Jacco Gardner


Over the last five years or so, Jacco Gardner has created a world dedicated to spreading the seeds of swirling psychedelia. His debut for Trouble in Mind leaped out of almost nowhere, preceded by a few singles that hinted at what was to come, though nothing could prepare for how dense and complete the vision of his debut album would be. With his follow-up and jump to Polyvinyl, he’d only deepen the hues and expand his Papier-mâché psychedelic wonderland. Both albums were anchored by Gardner’s grey-streaked vocals that carried with them a sense of melancholic weight, so its most surprising that his third LP takes the bold leap to strip them away entirely.

Inspired by a couple of key pieces of equipment, a Dynachord Echochord mini – a cheap echo unit – and an MS20 mini synthesizer, the album began to take shape in the wake of the release of Hypnophobia. Both of the pieces have a distinct quality and a dreamy voice, but more importantly they can both be overdriven to create a distortion that adds a lot of the prominent character to Somnium. Rooted in the burbling Kosmiche psychedelia of Cluster and Tangerine Dream and the often whimsical works of Bo Hansson, the record picks up a cue or two from the kind of episodic, story-heavy progressives of the ‘70s. At its heart, Gardner seems to be cutting this album from the same cloth that Alain Goraguer wrought La Planète Sauvage. While Somnium doesn’t play as an outright concept record, its definitely building its own sci-fi landscape that leaves the story up to the listener. Its an endlessly absorbing soundtrack that twists itself in slow knots for the listeners’ amusement.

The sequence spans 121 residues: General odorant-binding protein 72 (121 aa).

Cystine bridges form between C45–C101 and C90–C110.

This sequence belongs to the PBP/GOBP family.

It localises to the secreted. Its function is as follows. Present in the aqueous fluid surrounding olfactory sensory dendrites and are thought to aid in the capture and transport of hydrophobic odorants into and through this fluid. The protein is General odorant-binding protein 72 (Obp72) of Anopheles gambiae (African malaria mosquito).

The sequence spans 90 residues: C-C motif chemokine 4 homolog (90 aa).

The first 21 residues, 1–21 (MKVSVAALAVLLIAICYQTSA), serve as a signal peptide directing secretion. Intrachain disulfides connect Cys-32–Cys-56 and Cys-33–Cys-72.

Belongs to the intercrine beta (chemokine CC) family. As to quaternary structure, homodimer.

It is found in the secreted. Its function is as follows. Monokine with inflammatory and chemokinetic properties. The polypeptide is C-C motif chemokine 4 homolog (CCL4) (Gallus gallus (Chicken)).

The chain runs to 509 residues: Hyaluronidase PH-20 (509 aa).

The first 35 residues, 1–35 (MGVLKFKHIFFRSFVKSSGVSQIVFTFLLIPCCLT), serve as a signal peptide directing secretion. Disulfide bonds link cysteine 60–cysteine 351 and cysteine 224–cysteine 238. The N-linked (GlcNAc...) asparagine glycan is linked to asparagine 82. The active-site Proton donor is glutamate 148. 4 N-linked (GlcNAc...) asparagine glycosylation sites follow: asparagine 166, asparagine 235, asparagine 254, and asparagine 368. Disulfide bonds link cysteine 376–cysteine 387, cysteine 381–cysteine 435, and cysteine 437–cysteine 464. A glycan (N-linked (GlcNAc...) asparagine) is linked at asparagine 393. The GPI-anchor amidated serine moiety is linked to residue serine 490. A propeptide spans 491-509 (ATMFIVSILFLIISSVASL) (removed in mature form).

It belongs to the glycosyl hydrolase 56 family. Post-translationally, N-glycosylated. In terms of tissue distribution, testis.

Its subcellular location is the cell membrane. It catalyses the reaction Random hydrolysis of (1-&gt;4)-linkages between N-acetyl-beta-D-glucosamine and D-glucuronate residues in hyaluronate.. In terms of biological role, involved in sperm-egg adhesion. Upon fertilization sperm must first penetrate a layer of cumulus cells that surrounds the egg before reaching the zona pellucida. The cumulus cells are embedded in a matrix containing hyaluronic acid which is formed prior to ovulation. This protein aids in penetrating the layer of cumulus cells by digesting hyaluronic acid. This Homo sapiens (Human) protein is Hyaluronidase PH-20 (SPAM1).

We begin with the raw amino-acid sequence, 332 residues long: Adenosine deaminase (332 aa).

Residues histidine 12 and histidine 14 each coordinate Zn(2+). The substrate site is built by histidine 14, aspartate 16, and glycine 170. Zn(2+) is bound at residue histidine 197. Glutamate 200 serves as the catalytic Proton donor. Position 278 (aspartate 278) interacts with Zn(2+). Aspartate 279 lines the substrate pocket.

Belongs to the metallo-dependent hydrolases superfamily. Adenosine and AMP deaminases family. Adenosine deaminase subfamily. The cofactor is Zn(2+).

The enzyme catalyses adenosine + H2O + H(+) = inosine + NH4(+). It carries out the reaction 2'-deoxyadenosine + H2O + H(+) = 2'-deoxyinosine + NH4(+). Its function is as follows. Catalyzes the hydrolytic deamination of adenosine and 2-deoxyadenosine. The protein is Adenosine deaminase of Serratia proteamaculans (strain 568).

Much like the recent work of Frank Maston, the album also owes a debt to the ‘70s library collections that dotted the television and film landscape, though Gardner is creating a far more cohesive statement here. He trips quite a few of the same triggers as Matson, but dives a bit further down the luminescent rabbit hole. The record is whimsical, without becoming too precious, poking at the telltale hallmarks of ‘60s psychedelia, without becoming a cartoon litany of blacklight mushroom posters in the process. While the album might lop off a good chunk of fans who’d come in the past for the psych-pop but would ruffle at the lack of vocals, it should also open up Gardner to the avid army of synth worshipers out there. As much as any lost Waxworks or Death Waltz soundtrack, Somnium is a heady trip carved out of dedication to the authenticity of synth as a terraforming tool to create psychedelic landscapes. In that regard, its well worth going back time an again to find new corners of Somnium to inhabit.

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